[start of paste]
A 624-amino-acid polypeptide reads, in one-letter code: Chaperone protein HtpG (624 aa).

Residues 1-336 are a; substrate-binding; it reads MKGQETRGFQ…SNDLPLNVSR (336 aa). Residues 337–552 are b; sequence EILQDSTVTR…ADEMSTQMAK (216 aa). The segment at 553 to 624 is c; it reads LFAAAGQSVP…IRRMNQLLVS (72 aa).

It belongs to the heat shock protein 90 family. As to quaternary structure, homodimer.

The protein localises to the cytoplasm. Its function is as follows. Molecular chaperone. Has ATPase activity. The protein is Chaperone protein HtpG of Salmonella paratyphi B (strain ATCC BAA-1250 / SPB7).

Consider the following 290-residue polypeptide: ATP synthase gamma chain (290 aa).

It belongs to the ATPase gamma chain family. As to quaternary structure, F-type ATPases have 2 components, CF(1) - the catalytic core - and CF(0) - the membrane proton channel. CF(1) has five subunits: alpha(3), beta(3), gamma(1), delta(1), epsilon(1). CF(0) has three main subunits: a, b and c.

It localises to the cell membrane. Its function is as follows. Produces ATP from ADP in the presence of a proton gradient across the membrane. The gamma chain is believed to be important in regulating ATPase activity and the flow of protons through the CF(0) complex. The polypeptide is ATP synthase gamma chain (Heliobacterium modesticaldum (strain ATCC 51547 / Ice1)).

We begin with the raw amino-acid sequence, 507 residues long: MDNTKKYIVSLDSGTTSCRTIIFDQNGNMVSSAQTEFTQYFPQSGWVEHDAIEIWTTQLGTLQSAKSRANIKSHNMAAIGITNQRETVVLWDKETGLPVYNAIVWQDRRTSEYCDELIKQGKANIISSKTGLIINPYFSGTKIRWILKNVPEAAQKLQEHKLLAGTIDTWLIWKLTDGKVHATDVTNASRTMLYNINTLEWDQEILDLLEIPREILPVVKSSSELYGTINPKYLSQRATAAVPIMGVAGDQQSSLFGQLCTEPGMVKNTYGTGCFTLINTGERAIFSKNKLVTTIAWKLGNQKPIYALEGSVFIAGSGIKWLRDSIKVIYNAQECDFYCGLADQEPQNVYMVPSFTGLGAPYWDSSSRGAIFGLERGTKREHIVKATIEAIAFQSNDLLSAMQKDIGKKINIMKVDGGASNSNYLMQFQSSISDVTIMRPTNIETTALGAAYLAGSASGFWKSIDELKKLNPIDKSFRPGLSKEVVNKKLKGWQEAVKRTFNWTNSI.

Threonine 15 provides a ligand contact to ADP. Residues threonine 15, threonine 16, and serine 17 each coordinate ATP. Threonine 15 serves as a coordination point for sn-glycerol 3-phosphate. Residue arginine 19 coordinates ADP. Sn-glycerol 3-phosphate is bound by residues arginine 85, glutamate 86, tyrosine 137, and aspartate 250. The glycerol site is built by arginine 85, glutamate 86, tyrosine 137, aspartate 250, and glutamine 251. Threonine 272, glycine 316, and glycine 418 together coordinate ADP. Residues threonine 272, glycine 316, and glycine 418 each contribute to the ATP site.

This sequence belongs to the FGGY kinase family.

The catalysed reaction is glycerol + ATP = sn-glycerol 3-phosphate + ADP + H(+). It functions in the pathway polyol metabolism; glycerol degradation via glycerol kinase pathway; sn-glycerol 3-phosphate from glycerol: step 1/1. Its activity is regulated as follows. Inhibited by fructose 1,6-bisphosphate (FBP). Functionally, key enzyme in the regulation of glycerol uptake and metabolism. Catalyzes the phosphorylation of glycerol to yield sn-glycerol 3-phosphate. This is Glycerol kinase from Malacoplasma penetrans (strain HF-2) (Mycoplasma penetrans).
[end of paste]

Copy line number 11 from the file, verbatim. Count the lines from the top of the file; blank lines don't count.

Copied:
The catalysed reaction is glycerol + ATP = sn-glycerol 3-phosphate + ADP + H(+). It functions in the pathway polyol metabolism; glycerol degradation via glycerol kinase pathway; sn-glycerol 3-phosphate from glycerol: step 1/1. Its activity is regulated as follows. Inhibited by fructose 1,6-bisphosphate (FBP). Functionally, key enzyme in the regulation of glycerol uptake and metabolism. Catalyzes the phosphorylation of glycerol to yield sn-glycerol 3-phosphate. This is Glycerol kinase from Malacoplasma penetrans (strain HF-2) (Mycoplasma penetrans).